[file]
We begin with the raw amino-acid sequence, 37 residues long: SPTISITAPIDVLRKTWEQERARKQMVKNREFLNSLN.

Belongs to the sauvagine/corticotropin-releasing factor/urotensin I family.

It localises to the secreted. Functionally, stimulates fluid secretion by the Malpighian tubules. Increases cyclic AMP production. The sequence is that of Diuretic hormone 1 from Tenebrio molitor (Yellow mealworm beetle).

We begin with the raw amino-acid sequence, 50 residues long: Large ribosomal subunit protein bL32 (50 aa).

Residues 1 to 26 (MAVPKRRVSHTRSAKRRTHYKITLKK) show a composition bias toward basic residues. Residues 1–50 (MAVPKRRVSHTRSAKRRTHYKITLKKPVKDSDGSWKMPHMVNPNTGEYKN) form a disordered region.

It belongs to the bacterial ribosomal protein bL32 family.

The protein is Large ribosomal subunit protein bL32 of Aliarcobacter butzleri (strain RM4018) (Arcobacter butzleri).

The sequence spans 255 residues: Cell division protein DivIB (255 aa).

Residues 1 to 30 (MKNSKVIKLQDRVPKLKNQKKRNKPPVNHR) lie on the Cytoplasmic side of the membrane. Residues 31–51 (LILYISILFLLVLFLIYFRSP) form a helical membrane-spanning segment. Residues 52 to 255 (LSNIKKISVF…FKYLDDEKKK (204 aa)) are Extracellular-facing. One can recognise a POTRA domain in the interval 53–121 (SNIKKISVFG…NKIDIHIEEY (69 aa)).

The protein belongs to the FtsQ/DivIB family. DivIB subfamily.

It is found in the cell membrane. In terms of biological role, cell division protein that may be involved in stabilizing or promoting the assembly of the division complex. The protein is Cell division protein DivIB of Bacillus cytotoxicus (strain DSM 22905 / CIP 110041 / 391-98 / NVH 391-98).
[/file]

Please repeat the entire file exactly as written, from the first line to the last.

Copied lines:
We begin with the raw amino-acid sequence, 37 residues long: SPTISITAPIDVLRKTWEQERARKQMVKNREFLNSLN.

Belongs to the sauvagine/corticotropin-releasing factor/urotensin I family.

It localises to the secreted. Functionally, stimulates fluid secretion by the Malpighian tubules. Increases cyclic AMP production. The sequence is that of Diuretic hormone 1 from Tenebrio molitor (Yellow mealworm beetle).

We begin with the raw amino-acid sequence, 50 residues long: Large ribosomal subunit protein bL32 (50 aa).

Residues 1 to 26 (MAVPKRRVSHTRSAKRRTHYKITLKK) show a composition bias toward basic residues. Residues 1–50 (MAVPKRRVSHTRSAKRRTHYKITLKKPVKDSDGSWKMPHMVNPNTGEYKN) form a disordered region.

It belongs to the bacterial ribosomal protein bL32 family.

The protein is Large ribosomal subunit protein bL32 of Aliarcobacter butzleri (strain RM4018) (Arcobacter butzleri).

The sequence spans 255 residues: Cell division protein DivIB (255 aa).

Residues 1 to 30 (MKNSKVIKLQDRVPKLKNQKKRNKPPVNHR) lie on the Cytoplasmic side of the membrane. Residues 31–51 (LILYISILFLLVLFLIYFRSP) form a helical membrane-spanning segment. Residues 52 to 255 (LSNIKKISVF…FKYLDDEKKK (204 aa)) are Extracellular-facing. One can recognise a POTRA domain in the interval 53–121 (SNIKKISVFG…NKIDIHIEEY (69 aa)).

The protein belongs to the FtsQ/DivIB family. DivIB subfamily.

It is found in the cell membrane. In terms of biological role, cell division protein that may be involved in stabilizing or promoting the assembly of the division complex. The protein is Cell division protein DivIB of Bacillus cytotoxicus (strain DSM 22905 / CIP 110041 / 391-98 / NVH 391-98).